Most people say time is the biggest commodity.
For me, it’s energy. Simply put, you probably have enough time, but not always enough energy around. Arnold Schwarzenegger once made a great point about people not going to the gym because they don’t have the time for it: if you sleep six hours a day, you have 18 left to spend on your work, family, hobbies, and whatnot. It’s not about having time but making time. We all have the same 24 hours at our disposal. It’s how efficient we are in spending them.
That’s also why energy is really, really important. You don’t go to the gym but instead, binge-watch something on Netflix and procrastinate to the best of your ability. You’re using your time and you’ve made the time but are rather inefficient about it because there’s no energy for something else.
Lack of proper focus is holding you back
Energy is a focus point. Focusing it on something usually enhances your chances of success. We live in an incredibly fast world where efficiency is held to the highest of standards, which is why people multitask all the time. But they do so by using a lot of energy to organize what and how they multitask. If you set a mission to do only one thing (or one and a half, at most) and not organize and micromanage the shit out of it, you can actually jump in-depth into it and promise it to succeed.
It’s not as fun in the beginning, I know, but it’s only the beginning. Think about the difference between learning how to play the guitar and piano. The guitar is really hard to start with but it gets easier as you progress. On the other hand, the piano is fairly easy at the beginning but gets really tough if you want to get really, really good.
The reason I’m saying all this is because usually, people don’t want to go into the depth of the focus. It’s fun just being involved 20% of the time, building a business after another business, showcasing your ego, and stuff like that. The downside to such an approach is that you miss out on all the real fun. If you become proficient and an expert, and put in the remaining 80%, you become unbeatable after some time. Entrepreneurs don’t realize the long-term benefit of doing exactly that.
Even the short-term benefit is routinely missed. Trying to do 20% of five projects will maybe give you 20% of the success on each of the five projects. Maybe. But investing 80% or 100% of your time in one project will give you a definitive decision at the end of the day if it will work or not. Just to be clear – I’m not saying you will succeed. There’s no way to know that and I’m not one of those circus-level soothsayers (though it would be cool). What I’m saying is you won’t feel like you haven’t tried hard enough for it to succeed when all is said and done, whereas with 20% of yourself invested, you can always fall back and have an excuse.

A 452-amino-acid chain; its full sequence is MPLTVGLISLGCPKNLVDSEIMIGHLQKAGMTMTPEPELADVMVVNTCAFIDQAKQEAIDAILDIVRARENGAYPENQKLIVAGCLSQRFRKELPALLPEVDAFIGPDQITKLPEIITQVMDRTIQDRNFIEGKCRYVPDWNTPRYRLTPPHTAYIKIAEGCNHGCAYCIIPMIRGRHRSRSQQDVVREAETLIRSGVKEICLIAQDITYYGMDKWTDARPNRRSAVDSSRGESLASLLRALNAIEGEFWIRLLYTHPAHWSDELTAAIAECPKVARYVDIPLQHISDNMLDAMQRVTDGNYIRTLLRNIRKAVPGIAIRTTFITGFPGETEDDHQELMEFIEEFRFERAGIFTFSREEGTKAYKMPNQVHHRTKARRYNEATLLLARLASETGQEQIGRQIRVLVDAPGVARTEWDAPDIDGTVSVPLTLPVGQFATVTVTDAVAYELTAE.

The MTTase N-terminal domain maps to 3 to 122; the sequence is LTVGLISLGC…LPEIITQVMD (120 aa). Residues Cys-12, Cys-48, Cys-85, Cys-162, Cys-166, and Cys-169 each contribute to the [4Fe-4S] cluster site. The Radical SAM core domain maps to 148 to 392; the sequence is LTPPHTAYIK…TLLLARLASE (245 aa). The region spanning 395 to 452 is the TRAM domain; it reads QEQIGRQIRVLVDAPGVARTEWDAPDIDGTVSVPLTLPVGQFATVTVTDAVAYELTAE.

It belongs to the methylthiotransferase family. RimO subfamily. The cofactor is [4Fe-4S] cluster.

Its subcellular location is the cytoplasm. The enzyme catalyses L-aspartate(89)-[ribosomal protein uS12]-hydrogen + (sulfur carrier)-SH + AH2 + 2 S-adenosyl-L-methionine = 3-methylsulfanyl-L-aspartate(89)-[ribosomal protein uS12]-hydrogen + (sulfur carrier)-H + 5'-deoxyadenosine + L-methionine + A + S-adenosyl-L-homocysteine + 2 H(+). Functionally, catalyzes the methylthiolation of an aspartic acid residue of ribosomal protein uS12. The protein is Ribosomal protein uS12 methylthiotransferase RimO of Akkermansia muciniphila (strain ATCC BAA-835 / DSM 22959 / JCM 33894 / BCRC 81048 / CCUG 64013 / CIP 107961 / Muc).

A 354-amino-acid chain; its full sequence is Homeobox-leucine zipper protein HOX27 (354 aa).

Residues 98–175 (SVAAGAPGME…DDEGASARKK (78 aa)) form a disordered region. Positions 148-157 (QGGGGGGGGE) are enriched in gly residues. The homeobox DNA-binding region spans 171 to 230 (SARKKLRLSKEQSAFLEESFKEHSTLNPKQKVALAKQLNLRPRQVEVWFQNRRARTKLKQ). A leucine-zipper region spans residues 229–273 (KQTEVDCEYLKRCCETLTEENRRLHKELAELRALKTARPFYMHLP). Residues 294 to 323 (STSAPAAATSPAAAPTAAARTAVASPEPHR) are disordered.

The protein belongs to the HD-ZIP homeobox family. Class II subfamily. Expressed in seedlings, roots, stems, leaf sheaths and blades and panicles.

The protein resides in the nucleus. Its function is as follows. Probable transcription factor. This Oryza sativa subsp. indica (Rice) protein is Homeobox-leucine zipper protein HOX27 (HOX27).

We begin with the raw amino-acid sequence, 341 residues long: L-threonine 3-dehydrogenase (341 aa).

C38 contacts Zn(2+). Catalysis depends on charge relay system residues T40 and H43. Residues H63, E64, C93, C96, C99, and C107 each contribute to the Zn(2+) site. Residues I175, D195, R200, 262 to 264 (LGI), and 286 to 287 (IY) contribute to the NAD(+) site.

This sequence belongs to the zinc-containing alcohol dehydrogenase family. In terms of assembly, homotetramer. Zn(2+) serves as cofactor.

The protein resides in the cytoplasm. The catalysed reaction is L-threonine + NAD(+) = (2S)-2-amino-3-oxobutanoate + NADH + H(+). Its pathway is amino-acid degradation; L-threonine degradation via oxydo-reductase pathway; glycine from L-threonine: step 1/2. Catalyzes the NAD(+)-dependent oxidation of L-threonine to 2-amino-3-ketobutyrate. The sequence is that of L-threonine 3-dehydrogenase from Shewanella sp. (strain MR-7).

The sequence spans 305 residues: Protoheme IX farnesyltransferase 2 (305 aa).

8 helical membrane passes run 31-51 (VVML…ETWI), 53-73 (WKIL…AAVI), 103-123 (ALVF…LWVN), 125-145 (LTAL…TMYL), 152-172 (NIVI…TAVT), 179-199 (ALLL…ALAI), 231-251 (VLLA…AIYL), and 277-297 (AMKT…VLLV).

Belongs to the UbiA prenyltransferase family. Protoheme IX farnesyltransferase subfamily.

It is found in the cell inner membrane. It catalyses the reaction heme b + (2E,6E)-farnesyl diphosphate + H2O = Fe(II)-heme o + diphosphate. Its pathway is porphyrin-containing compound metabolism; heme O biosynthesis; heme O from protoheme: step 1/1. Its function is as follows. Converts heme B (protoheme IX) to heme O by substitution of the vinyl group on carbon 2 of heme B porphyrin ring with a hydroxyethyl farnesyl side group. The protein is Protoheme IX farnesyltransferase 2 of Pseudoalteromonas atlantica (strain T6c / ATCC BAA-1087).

An excuse is a failure in disguise
Therein lies the problem. The only excuse is in your head, for your conscience to give you rest. Excuses are something an entrepreneur or a leader can’t have. A lot of people I meet are sitting on two chairs. One has an app and wants to give it a go but is also a VP in another successful company so the app thing becomes their side thing. Another person wants to build a company but can always go back to the old job in the worst-case scenario.
The vast majority of successful people were all in and didn’t have a fallback. Steve Jobs didn’t have a job lined up in case Apple didn’t make it. Bill Gates wasn’t partially committed to Microsoft and had a thing on the side. Richard Branson, one of my idols, sold Virgin Records to fund Virgin Atlantic Airways in order to compete with British Airways and not have an anchor holding him back. It was a painful but necessary decision, and we’re talking about a company he built from the ground up when he was 21 years old.
Not having a fallback puts your mindset in a place where you have no choice but to succeed. You’re totally focused. And people will say you’re crazy for doing it but that craziness makes you 10 times better, and 10 times more focused. Fallback makes you comfortable and if you want to be really big, there’s no room for it in the beginning. Being comfortable is oftentimes more dangerous than beneficial, especially in the entrepreneurial world.
This brings me back to what the Terminator said. When you’re comfortable on your sofa, watching TV and snacking, it’s really hard to get up and go for a run. However, if I don’t get on the sofa in the first place and not sit down, it’s a lot easier for me to get to that jog around the park. As a species, we are wired to try to be as comfortable as possible. The hard thing is trying to do the opposite.
Falling between two stools
When you have a fallback, you’re always thinking about the security you have and clinging to it. You’re actually saying to yourself: “if I don’t succeed, it’s not that bad.” But it is, you just don’t see it consciously. If a person wants to invest $100,000 and they have another 300k, they lose only 100k in the worst-case scenario, right? Wrong. If you’re that much aloof about losing those $100,000 or spending X amount of time, it means you’re not dedicated. You lose the trust and confidence of those around you because I, for one, would never invest in you.
I would also say this sort of thinking is like having a lottery ticket – it’s a fluke if it succeeds. No statistical evidence can justify such an approach. Just like people who always say they want to become entrepreneurs, but never do. Why? Because they try to make something between 7 and 9 in the evening and always fall back to where they began. It’s not a fluke when you’re 100% dedicated without a fallback in place, nothing to turn back to and optimistic as hell. Chances are a great story is going to come from that.